We are all familiar with black pepper as a seasoning. How many of us know that it is actually a medicinal berry that grows from a vine?
Black, white, and green peppercorns are all berries from the same vine. Black peppercorns are actually dried green peppercorns that are picked before they ripen. If they are left on the vine to ripen, the peppercorns become a bright red color. The bright red outer skin can be ripped off, leaving the white peppercorns.
White pepper is mostly used in white sauces and in recipes that would be “marred” with black specks. However, the aromatic flavor of pepper is found mostly in the skin.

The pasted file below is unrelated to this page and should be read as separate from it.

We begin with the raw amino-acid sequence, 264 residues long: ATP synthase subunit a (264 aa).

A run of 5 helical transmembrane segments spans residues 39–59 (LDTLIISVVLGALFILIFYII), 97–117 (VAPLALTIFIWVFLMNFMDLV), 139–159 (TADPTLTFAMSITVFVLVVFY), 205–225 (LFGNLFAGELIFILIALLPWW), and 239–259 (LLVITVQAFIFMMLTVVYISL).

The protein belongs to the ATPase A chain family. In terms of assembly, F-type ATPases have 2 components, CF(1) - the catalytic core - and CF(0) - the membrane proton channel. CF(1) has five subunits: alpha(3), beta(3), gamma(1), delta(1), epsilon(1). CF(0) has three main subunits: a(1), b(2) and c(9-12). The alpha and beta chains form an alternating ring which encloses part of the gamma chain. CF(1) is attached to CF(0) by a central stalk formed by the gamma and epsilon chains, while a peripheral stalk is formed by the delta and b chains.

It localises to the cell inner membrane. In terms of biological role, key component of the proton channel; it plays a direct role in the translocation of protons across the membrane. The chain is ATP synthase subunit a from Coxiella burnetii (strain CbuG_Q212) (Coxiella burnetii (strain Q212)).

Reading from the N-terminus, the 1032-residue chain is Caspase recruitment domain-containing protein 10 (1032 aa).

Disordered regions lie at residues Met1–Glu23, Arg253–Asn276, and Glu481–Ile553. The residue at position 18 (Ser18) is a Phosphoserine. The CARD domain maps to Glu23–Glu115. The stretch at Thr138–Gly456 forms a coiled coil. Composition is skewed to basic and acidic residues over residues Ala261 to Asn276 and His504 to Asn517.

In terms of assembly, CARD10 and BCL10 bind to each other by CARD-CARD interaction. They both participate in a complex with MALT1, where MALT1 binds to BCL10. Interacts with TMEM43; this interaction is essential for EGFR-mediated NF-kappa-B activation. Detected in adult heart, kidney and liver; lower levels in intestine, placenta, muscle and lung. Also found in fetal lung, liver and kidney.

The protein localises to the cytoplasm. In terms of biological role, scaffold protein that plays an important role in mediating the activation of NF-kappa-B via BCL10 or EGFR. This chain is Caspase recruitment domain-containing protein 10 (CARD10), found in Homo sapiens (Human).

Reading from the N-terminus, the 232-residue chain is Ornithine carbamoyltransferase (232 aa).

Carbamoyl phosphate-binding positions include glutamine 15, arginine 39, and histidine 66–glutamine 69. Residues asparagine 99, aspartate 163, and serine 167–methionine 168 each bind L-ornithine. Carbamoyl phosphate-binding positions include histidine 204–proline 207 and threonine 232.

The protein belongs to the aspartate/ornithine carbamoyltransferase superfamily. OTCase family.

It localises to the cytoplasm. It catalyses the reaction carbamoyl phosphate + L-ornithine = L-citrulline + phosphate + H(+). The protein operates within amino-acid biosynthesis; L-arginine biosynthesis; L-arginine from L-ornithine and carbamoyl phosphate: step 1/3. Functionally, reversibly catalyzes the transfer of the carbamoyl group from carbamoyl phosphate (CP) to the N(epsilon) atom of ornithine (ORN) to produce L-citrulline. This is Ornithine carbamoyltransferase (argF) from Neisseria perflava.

Claudia Ward, in Healing Powers of Ayurvedic Spices, recommends that black pepper sauteed in ghee or olive oil for “improved brain nourishment”. She states that: “Pepper helps carry nutrition across the blood brain barrier. Since the brain is over 50% fat, it is nourished by high quality oils”.
I have been taught that pepper stimulates the digestion, but it should be used sparingly because of its heat content. According to Ms. Ward, “Black pepper helps correct digestive disorders and its vital component called piperine strengthens immunity and the functioning of the heart and kidneys”.
Black Pepper is a good source of Vitamin C, Calcium, Magnesium and Potassium, Dietary Fiber, Vitamin K, Iron, Copper and Manganese.
- Sophie Grigson’s Ingredients Book, 1993, published by Mitchell Beazley
- Healing Powers of Ayurvedic Spices, by Claudia Ward, LAc, Dipl. C.H. CAS